''Now every week there's news of another big project' in Bellevue
When he leads tours of downtown Bellevue, Emil King likes to show people new open spaces tucked away in the middle of the district’s super blocks.
“They’re just amazed by these plazas where they can hang out and have lunch,” said King, the assistant director of the city’s Community Development Department.
Many of those open spaces soon will be lined with restaurants and shops operated by entrepreneurs like Shawn Nickerson, who launched Café Cesura 10 years ago west of the Bellevue Library. The business is expanding with a second café set to open in January across downtown in Alliance Residential’s development and hopes to add two more later inside Amazon-leased projects that Vulcan Real Estate is building, he said.
Nickerson is one of many small business owners clamoring to open in Bellevue in hopes of capitalizing on the growth of Amazon, which said a year ago it planned to have 25,000 employees in Bellevue by 2025.
“I’ve got a lot of tenants with a lot of pent-up demand that want to be in Bellevue, but there just isn’t the space right now,” said Nickerson’s retail broker, Tracy Cornell of Gibraltar. This is changing, albeit slowly, with over half a million square feet of retail coming to downtown in the next four to five years, according to Cornell.
The buzz in Bellevue is palpable, with tower cranes dotting the sky and a new light rail line snaking its way through the city. More high-rises begets more jobs, which brings more foot traffic, Nickerson said.
Downtown currently has around 56,000 jobs, according to the city, which expects that number could grow to as much as almost 125,000 in the next 25 years or so. That’s more than the current number of jobs in Portland and just 12,000 fewer than in Vancouver, Canada.
It’s all reminiscent of what happened in Seattle a decade ago when Amazon was on a tear and presents a number of challenging issues for the Bellevue Chamber of Commerce, said Joe Fain, the organization’s president and CEO, from land use and transportation to housing and the rollout of 5G.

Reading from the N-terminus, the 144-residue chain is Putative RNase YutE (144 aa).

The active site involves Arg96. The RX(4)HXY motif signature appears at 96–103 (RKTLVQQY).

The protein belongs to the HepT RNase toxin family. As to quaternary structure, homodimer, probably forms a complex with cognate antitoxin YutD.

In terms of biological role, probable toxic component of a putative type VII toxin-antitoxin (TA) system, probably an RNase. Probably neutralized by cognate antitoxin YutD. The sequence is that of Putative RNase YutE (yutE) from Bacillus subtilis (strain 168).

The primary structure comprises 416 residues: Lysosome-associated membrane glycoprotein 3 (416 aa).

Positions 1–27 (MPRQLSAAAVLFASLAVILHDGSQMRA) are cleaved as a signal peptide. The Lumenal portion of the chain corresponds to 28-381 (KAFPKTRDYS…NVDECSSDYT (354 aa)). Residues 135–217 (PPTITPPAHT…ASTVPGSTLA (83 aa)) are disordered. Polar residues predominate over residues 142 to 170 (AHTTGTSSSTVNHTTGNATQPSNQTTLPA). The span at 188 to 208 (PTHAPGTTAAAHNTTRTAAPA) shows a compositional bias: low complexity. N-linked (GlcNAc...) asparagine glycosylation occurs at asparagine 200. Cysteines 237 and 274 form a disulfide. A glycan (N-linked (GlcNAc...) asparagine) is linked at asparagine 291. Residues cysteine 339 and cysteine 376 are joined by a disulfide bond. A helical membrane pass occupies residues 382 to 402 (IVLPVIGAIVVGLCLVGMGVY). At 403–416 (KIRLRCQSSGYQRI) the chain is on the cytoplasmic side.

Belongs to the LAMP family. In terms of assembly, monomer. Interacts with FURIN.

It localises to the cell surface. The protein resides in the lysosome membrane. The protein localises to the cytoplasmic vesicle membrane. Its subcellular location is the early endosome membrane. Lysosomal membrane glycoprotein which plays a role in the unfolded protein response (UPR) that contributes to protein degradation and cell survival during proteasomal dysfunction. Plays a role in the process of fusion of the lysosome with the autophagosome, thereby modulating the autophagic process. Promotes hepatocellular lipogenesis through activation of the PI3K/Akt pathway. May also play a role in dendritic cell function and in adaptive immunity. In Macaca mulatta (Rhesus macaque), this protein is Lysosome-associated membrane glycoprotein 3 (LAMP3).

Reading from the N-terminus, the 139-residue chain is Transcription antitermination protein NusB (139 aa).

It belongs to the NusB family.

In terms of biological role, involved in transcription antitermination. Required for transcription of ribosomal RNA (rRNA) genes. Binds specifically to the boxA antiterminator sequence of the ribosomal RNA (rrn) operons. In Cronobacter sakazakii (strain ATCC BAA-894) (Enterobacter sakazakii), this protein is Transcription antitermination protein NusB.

The size of the chamber’s staff has grown by around 30% to nine full-time employees since Fain took over leadership of the group in early 2019.
Amazon’s announcement two years ago that it was bringing tens of thousand of jobs to Bellevue “just flipped the switch,” said Fain. “Now every week there’s news of another big project.”
Some of the biggest names in real estate and finance, including Goldman Sachs and Tishman Speyer, are in on the action joining other big players like Hines that already are in the city.
So far, Bellevue residents are on board. A July survey of 400 people conducted by EMC Research found that 81% of respondents agreed that Bellevue was a good place to do business, with just 12% saying the increasing presence of large tech companies had negatively affected quality of life. The Eastside Business Alliance, the campaign arm of the Bellevue chamber, commissioned the study.
While King is struck by the changes to downtown’s ground plan, city Land Use Director Liz Stead is awestruck by the number of 600-foot-tall towers planned or going up. Both changes are the result of the 2017 landmark rezone of downtown.
“We have full city blocks being developed one at a time,” said Stead. “That makes me go, Wow.”